Aria has a grand idea: creating an Internet-like network of autonomous aerial vehicles (AAVs) that could one day allow someone to make a one-to-one sale with anyone in the world or send medication quickly to where it’s needed most, simply by delivering goods on a flying autonomous vehicle to its destination. But before Aria (that’s the name of Matternet’s open-source group) does that, it’s teaming up with ReAllocate--an organization that’s building a network of designers and engineers who want to use their expertise to work on humanitarian issues--for an experimental project at Burning Man (if Aria can secure tickets; that’s still up in the air).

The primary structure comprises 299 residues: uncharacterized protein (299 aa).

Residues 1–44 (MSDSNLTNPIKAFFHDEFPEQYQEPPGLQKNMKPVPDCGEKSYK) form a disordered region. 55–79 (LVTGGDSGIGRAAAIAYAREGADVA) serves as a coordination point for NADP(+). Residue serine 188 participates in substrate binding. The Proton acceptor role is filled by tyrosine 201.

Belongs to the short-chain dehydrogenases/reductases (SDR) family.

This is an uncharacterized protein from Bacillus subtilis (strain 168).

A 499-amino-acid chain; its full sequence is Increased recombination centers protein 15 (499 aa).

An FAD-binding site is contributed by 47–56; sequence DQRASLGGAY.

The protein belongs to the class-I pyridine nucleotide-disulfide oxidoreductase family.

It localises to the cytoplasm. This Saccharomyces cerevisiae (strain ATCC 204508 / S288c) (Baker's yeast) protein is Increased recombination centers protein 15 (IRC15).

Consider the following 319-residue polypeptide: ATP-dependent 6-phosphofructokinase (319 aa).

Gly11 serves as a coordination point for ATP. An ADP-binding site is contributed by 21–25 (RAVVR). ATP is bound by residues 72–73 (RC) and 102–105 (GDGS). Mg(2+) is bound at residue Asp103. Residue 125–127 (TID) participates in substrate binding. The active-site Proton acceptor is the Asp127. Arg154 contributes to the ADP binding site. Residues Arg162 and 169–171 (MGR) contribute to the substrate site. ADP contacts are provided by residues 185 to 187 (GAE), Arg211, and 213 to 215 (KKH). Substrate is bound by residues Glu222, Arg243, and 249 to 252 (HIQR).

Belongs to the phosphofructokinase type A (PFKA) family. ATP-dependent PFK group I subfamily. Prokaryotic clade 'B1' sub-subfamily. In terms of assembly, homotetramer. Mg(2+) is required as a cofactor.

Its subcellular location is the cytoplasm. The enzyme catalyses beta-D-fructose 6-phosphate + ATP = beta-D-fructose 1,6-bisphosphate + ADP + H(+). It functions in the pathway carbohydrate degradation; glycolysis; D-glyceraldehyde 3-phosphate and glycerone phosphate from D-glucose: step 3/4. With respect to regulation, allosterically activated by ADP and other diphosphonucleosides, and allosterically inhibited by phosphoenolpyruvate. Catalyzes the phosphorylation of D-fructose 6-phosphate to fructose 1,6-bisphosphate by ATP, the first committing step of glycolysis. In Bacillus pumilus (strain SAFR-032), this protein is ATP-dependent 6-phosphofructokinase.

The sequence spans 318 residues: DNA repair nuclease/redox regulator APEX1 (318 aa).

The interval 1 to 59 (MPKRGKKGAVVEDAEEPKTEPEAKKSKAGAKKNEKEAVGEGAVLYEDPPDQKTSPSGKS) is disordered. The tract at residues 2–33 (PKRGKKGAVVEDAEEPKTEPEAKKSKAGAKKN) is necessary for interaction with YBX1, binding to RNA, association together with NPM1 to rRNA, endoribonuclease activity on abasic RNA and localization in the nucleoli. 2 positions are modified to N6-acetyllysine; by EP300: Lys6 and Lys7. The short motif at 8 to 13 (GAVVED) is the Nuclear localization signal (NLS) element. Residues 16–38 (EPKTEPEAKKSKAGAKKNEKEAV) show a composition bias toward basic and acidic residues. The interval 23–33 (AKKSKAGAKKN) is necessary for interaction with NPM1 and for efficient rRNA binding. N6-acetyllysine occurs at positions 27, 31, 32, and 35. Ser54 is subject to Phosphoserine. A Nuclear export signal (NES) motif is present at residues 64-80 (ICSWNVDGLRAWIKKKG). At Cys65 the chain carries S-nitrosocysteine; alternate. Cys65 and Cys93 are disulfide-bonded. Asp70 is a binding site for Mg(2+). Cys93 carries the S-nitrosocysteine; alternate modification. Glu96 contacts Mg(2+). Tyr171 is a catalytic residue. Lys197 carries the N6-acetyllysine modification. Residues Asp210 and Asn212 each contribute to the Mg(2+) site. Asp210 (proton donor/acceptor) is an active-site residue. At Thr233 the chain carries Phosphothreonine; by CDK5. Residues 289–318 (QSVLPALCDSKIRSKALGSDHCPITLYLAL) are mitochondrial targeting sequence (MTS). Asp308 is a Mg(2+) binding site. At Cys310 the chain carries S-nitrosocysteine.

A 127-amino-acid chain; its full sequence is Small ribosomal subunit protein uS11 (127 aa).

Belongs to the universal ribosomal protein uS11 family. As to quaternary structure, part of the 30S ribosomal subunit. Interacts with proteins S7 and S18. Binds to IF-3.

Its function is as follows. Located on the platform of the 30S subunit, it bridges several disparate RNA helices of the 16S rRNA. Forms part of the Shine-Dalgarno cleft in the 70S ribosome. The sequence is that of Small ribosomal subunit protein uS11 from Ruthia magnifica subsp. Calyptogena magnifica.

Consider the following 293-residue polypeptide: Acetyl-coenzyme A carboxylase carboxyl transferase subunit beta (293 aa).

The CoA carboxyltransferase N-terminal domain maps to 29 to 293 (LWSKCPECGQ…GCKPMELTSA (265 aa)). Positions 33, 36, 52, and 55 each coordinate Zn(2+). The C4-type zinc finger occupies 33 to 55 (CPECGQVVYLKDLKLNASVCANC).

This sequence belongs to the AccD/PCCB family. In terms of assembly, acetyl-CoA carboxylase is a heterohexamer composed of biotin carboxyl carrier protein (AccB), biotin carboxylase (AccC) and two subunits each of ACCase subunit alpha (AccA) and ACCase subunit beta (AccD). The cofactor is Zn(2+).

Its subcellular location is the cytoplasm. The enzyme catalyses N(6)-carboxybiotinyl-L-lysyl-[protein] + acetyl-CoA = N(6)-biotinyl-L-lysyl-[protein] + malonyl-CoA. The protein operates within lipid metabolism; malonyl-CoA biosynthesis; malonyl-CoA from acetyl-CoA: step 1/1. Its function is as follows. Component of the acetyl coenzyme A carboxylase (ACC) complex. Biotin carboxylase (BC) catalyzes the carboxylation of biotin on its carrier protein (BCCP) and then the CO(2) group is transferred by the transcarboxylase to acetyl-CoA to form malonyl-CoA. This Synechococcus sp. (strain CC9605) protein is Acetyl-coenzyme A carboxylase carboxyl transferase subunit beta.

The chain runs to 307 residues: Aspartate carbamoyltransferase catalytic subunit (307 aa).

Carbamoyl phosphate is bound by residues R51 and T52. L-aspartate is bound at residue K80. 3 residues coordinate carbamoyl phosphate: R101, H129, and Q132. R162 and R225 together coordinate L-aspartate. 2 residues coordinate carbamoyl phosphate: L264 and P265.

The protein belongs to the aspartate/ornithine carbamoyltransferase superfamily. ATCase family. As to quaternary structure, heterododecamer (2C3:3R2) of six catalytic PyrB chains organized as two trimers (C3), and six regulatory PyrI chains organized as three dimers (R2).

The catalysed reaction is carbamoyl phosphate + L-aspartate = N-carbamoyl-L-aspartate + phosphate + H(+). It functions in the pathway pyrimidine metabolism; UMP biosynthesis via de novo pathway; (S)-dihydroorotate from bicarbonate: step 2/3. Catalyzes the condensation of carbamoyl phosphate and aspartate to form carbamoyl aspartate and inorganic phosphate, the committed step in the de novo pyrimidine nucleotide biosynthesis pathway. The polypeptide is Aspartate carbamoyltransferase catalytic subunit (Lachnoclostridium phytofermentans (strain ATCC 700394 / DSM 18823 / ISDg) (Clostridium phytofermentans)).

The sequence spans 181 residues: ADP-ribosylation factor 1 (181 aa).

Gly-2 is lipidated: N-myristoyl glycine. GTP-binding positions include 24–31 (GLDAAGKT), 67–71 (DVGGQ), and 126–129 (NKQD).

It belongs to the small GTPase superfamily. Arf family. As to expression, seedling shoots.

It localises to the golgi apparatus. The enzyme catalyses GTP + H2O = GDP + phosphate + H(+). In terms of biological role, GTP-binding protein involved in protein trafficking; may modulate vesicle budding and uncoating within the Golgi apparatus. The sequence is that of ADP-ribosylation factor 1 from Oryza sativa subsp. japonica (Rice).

After the Burning Man pilot, ReAllocate plans to bring the shipping container project, dubbed "Startup Country," to Oakland to create a portable kitchen for food entrepreneurs. "We’re transforming shipping containers into innovation centers," says Dr. Mike North, the founder of ReAllocate. "We want to take them into the developing world, bring people from the community in, and facilitate them developing their own social enterprises."
As with the Burning Man project, Aria can use these shipping containers in the developing world as ground stations where it can swap batteries and payload. "The ground stations are like the routers of the Internet. They can extend range and capacity of the drones," explains Arturo Pelayo, the co-founder of Aria.